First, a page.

Q. To start the process, what does NextG submit to the City?
Q. Is the City’s relationship with NextG similar to the City’s relationship with the incumbent local telephone company?
Q. What facilities does NextG use to provide service in the community?
Q. What type of company is NextG Networks?
Q. What kind of service does NextG provide?

Q. What safety codes does NextG comply with for its installations and operations?
A. NextG’s installations and site operations comply with all applicable regulations and safety codes, such as the National Electrical Safety Code. The company also works closely with all appropriate entities to ensure a safe installation and operating environment.
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Q. What is so unique about the RF energy produced by NextG’s equipment?
A. NextG’s DAS sites produce RF energy at levels 50 – 100 times below the FCC’s maximum allowances. In fact, these levels are so low that they don’t even meet the FCC’s minimum threshold that establishes the need for conducting routine RF energy testing. The FCC has exclusive jurisdiction over the regulation of RF energy.
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Q. What benefits does NextG provide for the community?
A. NextG’s facilities and services are less intrusive than traditional cell towers. Whereas wireless providers have typically relied on large towers or monopoles, NextG’s service is based on discrete fiber optics and small, unobtrusive equipment located on existing utility and/or streetlight poles. In addition, NextG’s solution allows wireless providers to rapidly improve their networks’ coverage, capacity and performance, which leads to new and/or enhanced service opportunities for consumers. Finally, NextG’s solution can accommodate multiple service providers, which helps drive more service choices and more competitive prices for consumers.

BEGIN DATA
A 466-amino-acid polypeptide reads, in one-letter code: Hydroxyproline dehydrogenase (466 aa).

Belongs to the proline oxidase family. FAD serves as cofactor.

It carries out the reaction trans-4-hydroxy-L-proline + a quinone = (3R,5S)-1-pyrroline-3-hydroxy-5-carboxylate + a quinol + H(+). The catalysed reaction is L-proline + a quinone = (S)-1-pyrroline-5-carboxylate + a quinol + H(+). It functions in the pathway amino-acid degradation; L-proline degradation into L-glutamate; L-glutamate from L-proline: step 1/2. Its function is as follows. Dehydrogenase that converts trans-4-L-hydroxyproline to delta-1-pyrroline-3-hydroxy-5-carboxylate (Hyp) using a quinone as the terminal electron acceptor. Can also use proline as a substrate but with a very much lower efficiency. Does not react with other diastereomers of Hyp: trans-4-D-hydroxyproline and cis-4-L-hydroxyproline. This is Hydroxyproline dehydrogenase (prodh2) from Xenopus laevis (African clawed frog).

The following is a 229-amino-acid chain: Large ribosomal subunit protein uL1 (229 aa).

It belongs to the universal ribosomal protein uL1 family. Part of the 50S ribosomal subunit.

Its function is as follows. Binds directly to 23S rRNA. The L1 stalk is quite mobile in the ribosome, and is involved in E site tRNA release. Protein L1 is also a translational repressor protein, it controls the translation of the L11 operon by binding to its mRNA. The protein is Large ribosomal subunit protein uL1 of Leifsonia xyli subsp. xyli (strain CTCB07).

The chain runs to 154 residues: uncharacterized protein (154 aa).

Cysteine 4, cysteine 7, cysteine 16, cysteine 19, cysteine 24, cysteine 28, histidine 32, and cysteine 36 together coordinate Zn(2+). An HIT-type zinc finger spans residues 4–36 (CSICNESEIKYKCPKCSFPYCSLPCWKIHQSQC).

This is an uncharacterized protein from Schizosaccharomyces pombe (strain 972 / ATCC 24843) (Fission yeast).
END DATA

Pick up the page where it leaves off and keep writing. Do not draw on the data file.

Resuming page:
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Q. To start the process, what does NextG submit to the City?
A. NextG applies for the right to design, permit, build, operate and manage telecommunications system in the public right-of-way of the City, in compliance with the City’s ordinances and permitting requirements. NextG typically submits a right-of-way use agreement that seeks:

  • the right to enter into the public right-of-way to provide telecommunications services;
  • the right to use City-owned streetlight poles and traffic signal poles for the collocation of NextG’s facilities;
  • the right to use third-party-owned property (utility poles) in the public right-of-way for deployment of NextG’s system;
  • the right to use any available City-owned fiber for the collocation of NextG’s facilities; and
  • the right to use any available City-owned conduit for the collocation of NextG’s facilities.

In addition, NextG provides information related to the physical construction in, and occupation of, the public right-of-way.
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Q. Is the City’s relationship with NextG similar to the City’s relationship with the incumbent local telephone company?